“Zach Randolph and Fred Jones for Channing Frye? This may go down as one of the great Knick trades ever.”

“Acquired Tim Thomas from Milwaukee and center Nazr Mohammed from Atlanta in a three-team trade…. Mohammed played some good ball in NY, but then helped Isiah rebuild with the trade listed below this one. Tim Thomas played some ball in NY, but then helped Isiah get Eddy Curry from Chicago. This Feb 2004 trade was a fantastic setup trade for the Knicks.”

“Despite the criticisms, Marbury has played a lot of all-star basketball in NY. The final word is still out on this trade as there is still that conditional 1st-round pick hanging out there in 2009 or 2010 that Phoenix gets from NY, but so far, NY got Stephon Marbury for a bunch of crap — including Knick-franchise-of-the-future-according-to-Stu-Laden, Michel Lampe. Penny Hardaway was used by Knicks to help get Stevie Francis, who was used to help get Zach Randolph. Phoenix used this trade to get $7-million under the cap, enabling them to sign free agent Steve Nash, and catapulting them to an elite team. This trade looks good for both teams right now, for different reasons.”

The Knicks best trades of all time: Dave DeBusschere for Bellamy; Riordan and Stallworth for Monroe; Oakley for Camby; and Zach for Frye? Um yeah… The author also credits Isiah for drafting Trevor Ariza and Demitrius Nichols, ignoring the fact that the first was traded and the second’s expulsion from the club was a classic blunder.

Not to be outdone, the author concludes with “Why James Dolan Doesn’t Suck.” He states that “Dolan’s handling of the Anucka Browne Sanders case is prototypical of his high moral fiber.” I guess I couldn’t have said that better myself.

Some Plays Count: Stephon Marbury & David Lee 11/11/07 (Part II)

In the last installment, I looked at a recorded version of the Knicks’ game against Miami on Sunday in order to get a better understanding of the team. Today I’m going to look at David Lee’s play in the first quarter. Due to Zach Randolph’s absence, Lee started but was removed only a few minutes into the game. From a layman’s perspective this might have seemed justified because his man Udonis Haslem scored 10 points on a perfect 5-5 shooting. Isiah Thomas sent Malik Rose, whose strength lies on the defensive end, to the scorer’s table just 7 minutes into the game. Since I was curious what Lee did that earned him a quick hook, I’m only going to look at the plays that are significant to this event.

10:40 [NYK 6-0]
Lee Slam Dunk Shot: Made (2 PTS)
Assist: Marbury (1 AST)

The Heat get distracted as Quentin Richarson fumbles the ball, but recovers it. Lee slips past his defender under the hoop and raises his hands. Marbury hits Lee with a pass, and David dunks the ball for an easy 2 points.

Davis Layup Shot: Missed Block: Lee (1 BLK)

Miami has the ball and attempts a pick & roll with Davis & Haslem. The pick & roll (especially with Haslem) will be a staple of the Heat offense all night long. Lee switches on the play, follows Davis to the hoop and blocks his shot attempt.

Crawford Turnover:Lost Ball (1 TO) Steal:Hardaway (1 ST)
9:59 [MIA 2-6]
Haslem Driving Dunk Shot: Made (2 PTS)
Assist: Hardaway (1 AST)

Crawford losses the ball as the Knicks bring it up, and Lee picks up Jason Williams in transition to slow the Miami fast break. Unfortunately nobody picks up Lee’s man Haslem, and Hardaway finds him for an easy score.

Lee Turnover:Lane Violation (1 TO)

This one speaks for itself. Lee steps into the lane too early on a Curry foul shot attempt, and the Knicks lose a point. This is a foolish mental lapse on Lee’s part.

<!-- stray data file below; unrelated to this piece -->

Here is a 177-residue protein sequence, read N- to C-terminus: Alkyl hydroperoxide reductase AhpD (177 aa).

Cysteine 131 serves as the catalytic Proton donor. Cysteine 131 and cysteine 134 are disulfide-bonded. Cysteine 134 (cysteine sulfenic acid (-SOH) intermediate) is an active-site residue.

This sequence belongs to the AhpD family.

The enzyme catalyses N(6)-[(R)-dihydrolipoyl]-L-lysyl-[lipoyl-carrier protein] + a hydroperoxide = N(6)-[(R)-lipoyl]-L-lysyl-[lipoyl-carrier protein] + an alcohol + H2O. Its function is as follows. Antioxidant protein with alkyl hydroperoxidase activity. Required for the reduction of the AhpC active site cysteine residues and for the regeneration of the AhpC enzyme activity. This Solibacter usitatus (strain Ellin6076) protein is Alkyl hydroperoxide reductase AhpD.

Davis 3pt Shot: Missed
Lee Rebound (Off:0 Def:1)

David Lee is one of three Knicks that has to guard against Jason Williams’ incursion into the lane. Williams kicks the ball out to Ricky Davis who misses an open three. Lee grabs the miss.

8:48 [MIA 5-8]
Williams 3pt Shot: Made (3 PTS)

Another pick & roll by Miami. This time Crawford is on Jason Williams, and the pick is set by Haslem. Crawford is so far behind on the pick, that Williams is at the free throw line while Jamal is still behind the three point line. Lee does a good job picking up Williams and forces him to the baseline, preventing him from getting in the lane. Crawford recovers, and Lee leaves to cover Haslem. However with Crawford on him, Williams creates some space for himself and sinks a three pointer.

Lee Layup Shot: Missed

On the next series, Lee goes baseline against Haslem, but he misses the reverse layup. The Knick announcers state that it was a “nice move” despite the negative outcome.

Marbury Foul:Shooting (1 PF)
Williams Free Throw 1 of 2 missed
8:17 [MIA 6-8]
Williams Free Throw 2 of 2 (4 PTS)

Miami runs the pick & roll again, this time Marbury is on Jason Williams. Lee gives Stephon room to go under the pick. Despite being in a position where he should be able to defend the inside, Marbury is unable to prevent Williams from getting to the hoop. Marbury fouls Williams, who converts one of two.

7:45 [MIA 8-8]
Haslem Jump Shot: Made (4 PTS)
Assist: Williams (1 AST)

The Knicks miss a shot, and Miami is in transition. Quentin Richardson is playing center field, making sure no one gets an easy bucket. Marbury takes Richardson’s man, Ricky Davis. Suddenly Davis drives to the hoop towards Richardson with Marbury trailing. With two defenders on him, he kicks it out to Marbury’s man, Jason Williams. Lee rotates over, and Williams hits Lee’s man Haslem for an open jumper.

Lee Turnover:Bad Pass (2 TO) Steal:Hardaway (2 ST)

Richardson is posting Hardaway, and Lee tries to get Quentin the ball. Penny jumps in front and intercepts the pass. Miami tries to take advantage of the opportunity…

Davis Layup Shot: Missed
Lee Rebound (Off:0 Def:2)

…but Davis misses the shot and Lee grabs the miss.

[MIA 10-10]
Haslem Jump Shot: Made (6 PTS)
Assist: Williams (2 AST)

Jason Williams blows past Marbury on a Shaq pick & roll. Lee helps out on this play, and Haslem is wide open. Williams hits Haslem, who nails the open 12 footer.

O’Neal Layup Shot: Missed
Haslem Rebound (Off:1 Def:1)
6:21 [MIA 12-12]
Haslem Hook Shot: Made (8 PTS)